Records show police observed no threats from Andre Hill before shooting
COLUMBUS, Ohio (AP) — An officer on the scene of the fatal shooting of Andre Hill in Ohio’s capital city last week didn’t perceive any threats and didn’t see a gun, contrary to a mistaken claim by the fellow officer who killed Hill, according to records released Tuesday.
The records provide new details into the Dec. 22 shooting of 47-year-old Andre Hill, a Black man who was fatally shot by Officer Adam Coy, who is white, as Hill emerged from a garage holding a cellphone with his left hand and his right hand not visible.
The city fired Coy on Tuesday, accusing him of incompetence and “gross neglect of duty,” among other charges.
Columbus Officer Amy Detwiler said she saw a man — later identified as Hill — walk away from a car after arriving at the scene of the non-emergency call, according to a summary of her internal affairs interview released Tuesday. Coy had gotten there first. Detwiler didn’t see any interaction between Hill and Coy, but said Coy told her Hill had walked into a next-door garage.
After the officers crossed over to the garage they saw Hill, with Detwiler telling investigators “she felt Mr. Hill may need assistance to enter the residence,” according to her interview.
Coy asked Hill in a “normal tone of voice” to exit the garage and Hill complied but without responding, Detwiler said.
As Hill walked out, Detwiler “did not observe any threats from Mr. Hill,” nor did she see a gun, the internal affairs report said.
“Officer Detwiler stated Officer Coy observed a firearm and yelled, ‘There’s a gun in his other hand, there’s a gun in his other hand!'” the report said. “Officer Detwiler heard gunfire at this moment.”
No gun was found at the scene, police said.
Reports also indicate that Police Chief Thomas Quinlan felt something was off about the shooting as soon as he arrived, saw the officers and then saw the body cam video.
“I have responded to many officer-involved shooting scenes and spoken with many officers following these critical incidents,” Quinlan wrote in a Dec. 26 report. “There was something very distinct about the officers engagement following this critical incident that is difficult to describe for this letter.” He did not provide further details.
Coy’s handling of the shooting “is not a ‘rookie’ mistake as a result of negligence or inadvertence,” Quinlan said in his recommendation that the 17-year veteran be fired. Quinlan added that Coy’s actions were “reckless and deliberate.”
A review of Coy’s personnel file shows more than three dozen complaints have been filed against him since he joined the department in January 2002, mostly for rude or abusive language with a dozen for use of force. No details about the allegations are contained in the sparse summaries the city provided from the department’s internal affairs bureau. All but a few were marked “unfounded” or “not sustained.”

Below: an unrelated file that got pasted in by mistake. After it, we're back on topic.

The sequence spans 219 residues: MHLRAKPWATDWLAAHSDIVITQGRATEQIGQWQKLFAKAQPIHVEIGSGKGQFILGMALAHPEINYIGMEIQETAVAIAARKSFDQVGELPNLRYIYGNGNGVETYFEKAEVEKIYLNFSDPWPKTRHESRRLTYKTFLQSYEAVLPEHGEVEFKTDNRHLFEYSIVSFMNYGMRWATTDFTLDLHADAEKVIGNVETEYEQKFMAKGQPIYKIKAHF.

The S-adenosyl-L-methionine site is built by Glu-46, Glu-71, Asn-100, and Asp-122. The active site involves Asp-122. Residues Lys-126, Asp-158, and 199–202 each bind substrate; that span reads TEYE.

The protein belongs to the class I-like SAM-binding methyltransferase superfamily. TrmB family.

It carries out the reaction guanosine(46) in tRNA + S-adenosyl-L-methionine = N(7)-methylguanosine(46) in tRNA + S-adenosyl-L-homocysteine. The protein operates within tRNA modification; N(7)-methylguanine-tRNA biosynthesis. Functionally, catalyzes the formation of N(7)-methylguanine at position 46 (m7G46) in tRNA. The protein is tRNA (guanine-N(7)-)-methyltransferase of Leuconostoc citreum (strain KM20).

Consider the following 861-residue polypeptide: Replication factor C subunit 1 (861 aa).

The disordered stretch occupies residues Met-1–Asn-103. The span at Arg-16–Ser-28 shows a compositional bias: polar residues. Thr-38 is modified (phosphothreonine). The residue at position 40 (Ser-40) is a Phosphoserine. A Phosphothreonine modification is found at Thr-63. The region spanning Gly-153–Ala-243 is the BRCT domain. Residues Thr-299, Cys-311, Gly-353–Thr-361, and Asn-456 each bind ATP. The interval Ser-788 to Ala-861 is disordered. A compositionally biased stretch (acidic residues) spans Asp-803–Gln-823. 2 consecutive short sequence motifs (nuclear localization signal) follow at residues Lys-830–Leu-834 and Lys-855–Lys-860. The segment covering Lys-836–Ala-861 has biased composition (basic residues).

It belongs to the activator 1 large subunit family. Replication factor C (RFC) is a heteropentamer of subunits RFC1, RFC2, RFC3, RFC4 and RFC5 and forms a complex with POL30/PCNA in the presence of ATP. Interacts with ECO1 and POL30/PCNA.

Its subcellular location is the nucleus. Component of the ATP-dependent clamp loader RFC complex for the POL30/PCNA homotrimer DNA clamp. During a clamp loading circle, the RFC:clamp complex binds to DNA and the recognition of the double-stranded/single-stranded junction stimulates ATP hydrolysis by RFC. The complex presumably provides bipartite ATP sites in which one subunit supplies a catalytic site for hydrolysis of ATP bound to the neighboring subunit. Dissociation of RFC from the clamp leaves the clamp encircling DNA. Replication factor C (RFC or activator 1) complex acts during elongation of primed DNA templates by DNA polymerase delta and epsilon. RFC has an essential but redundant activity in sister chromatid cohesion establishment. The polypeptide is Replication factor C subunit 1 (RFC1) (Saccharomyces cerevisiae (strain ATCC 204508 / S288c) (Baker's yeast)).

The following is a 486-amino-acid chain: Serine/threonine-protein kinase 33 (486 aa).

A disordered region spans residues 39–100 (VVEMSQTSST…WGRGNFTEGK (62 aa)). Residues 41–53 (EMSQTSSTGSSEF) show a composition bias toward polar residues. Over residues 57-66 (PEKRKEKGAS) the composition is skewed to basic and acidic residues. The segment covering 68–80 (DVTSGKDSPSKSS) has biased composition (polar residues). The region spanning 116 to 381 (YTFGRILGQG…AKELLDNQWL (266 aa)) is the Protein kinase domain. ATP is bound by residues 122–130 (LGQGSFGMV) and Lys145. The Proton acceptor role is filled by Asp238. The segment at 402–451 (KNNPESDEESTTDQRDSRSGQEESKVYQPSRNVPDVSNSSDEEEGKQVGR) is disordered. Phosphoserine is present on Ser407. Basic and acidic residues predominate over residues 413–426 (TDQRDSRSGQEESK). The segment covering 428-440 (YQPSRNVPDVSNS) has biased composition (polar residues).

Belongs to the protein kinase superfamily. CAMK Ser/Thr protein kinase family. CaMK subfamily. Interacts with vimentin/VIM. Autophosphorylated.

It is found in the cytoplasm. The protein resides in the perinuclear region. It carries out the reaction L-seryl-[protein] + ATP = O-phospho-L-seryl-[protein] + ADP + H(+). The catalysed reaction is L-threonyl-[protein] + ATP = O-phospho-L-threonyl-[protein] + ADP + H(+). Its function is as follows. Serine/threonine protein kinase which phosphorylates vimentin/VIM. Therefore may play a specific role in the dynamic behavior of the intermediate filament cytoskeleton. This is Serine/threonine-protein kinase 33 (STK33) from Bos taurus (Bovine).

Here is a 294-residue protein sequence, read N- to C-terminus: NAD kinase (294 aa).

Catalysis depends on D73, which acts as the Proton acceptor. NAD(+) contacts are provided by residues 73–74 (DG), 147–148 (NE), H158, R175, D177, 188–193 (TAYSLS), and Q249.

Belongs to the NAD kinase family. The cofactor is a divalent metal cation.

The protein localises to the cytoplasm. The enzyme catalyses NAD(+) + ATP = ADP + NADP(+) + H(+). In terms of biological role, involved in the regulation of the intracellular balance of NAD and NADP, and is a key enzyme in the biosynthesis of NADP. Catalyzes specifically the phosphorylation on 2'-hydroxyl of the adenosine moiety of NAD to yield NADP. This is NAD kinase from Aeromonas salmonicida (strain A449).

Quinlan noted that he had first raised concerns about Coy in 2008, when Quinlan was his patrol lieutenant.
“If sustained improvements are not fully realized a decision whether Officer Coy is salvageable must follow,” Quinlan said, quoting from a letter he wrote.
Coy was fired Monday hours after a hearing was held to determine his employment.
“The actions of Adam Coy do not live up to the oath of a Columbus Police officer, or the standards we, and the community, demand of our officers,” according to a statement from Columbus Public Safety Director Ned Pettus Jr. “The shooting of Andre Hill is a tragedy for all who loved him in addition to the community and our Division of Police.”
Coy had the opportunity to participate in the hearing, Brian Steel, vice president of the police union, told reporters Monday.
“He elected not to participate. I do not know why … I would have liked to have him here, but it’s his decision.”
Coy remains under criminal investigation for last week’s shooting.
Police bodycam footage showed Hill emerging from a garage and holding up a cellphone in his left hand seconds before he was fatally shot by Coy. There is no audio because the officer hadn’t activated the body camera; an automatic “look back” feature captured the shooting without audio.
Hill lay on the garage floor for several minutes without any officer on the scene coming to his aid.
Detwiler, who joined the department in 2011, has received several commendations over the years for helping injured or stricken individuals. They include a 2018 case in which she and other officers drove a shooting victim to the hospital in a police cruiser after it became clear an ambulance would be delayed, according to a copy of her personnel file released Tuesday.
“Had they not taken this initiative, the victim most likely would have succumbed to her injuries,” the officers’ commendation said.
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